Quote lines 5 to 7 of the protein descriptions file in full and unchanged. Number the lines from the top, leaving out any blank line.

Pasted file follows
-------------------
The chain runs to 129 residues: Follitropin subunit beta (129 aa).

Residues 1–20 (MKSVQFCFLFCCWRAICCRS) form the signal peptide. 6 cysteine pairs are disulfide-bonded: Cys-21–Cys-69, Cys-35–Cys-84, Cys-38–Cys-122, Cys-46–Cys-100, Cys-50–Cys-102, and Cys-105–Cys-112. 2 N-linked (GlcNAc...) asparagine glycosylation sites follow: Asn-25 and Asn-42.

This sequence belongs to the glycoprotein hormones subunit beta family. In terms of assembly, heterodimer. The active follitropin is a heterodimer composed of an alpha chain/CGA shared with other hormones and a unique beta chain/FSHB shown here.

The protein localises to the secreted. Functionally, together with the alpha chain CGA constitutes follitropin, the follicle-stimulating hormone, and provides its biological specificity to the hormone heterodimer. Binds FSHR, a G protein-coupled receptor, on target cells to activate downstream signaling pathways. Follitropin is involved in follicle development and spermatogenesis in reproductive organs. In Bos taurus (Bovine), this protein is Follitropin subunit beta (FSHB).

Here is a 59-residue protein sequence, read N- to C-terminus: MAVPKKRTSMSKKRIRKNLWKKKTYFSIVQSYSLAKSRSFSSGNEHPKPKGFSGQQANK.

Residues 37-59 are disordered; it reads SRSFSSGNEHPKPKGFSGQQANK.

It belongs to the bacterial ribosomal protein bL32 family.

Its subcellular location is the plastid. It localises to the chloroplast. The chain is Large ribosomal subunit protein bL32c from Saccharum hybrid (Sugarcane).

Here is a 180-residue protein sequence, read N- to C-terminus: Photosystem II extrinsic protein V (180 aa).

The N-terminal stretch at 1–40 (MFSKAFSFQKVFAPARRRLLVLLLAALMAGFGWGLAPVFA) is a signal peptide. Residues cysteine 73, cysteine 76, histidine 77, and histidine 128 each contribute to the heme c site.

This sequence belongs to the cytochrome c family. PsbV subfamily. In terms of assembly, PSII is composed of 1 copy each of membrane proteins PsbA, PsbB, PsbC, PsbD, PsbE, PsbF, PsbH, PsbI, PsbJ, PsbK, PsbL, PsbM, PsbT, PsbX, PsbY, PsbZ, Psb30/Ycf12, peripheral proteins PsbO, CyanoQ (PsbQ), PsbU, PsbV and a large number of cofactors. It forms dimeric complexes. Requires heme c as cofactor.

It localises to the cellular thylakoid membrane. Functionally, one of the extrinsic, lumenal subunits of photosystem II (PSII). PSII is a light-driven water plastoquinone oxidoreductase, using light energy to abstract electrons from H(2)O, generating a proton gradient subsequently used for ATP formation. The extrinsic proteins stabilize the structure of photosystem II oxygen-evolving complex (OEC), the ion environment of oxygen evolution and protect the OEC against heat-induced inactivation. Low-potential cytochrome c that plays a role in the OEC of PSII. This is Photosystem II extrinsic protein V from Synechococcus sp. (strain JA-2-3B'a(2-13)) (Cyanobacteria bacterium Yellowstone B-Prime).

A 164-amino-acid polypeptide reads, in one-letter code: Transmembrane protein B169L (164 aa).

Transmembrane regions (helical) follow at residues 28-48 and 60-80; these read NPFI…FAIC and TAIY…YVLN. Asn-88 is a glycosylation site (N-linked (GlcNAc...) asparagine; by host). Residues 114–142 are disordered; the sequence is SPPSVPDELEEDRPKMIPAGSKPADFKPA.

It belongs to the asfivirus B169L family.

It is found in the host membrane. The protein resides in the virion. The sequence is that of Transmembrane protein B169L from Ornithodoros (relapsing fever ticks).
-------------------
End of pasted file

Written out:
Here is a 59-residue protein sequence, read N- to C-terminus: MAVPKKRTSMSKKRIRKNLWKKKTYFSIVQSYSLAKSRSFSSGNEHPKPKGFSGQQANK.

Residues 37-59 are disordered; it reads SRSFSSGNEHPKPKGFSGQQANK.

It belongs to the bacterial ribosomal protein bL32 family.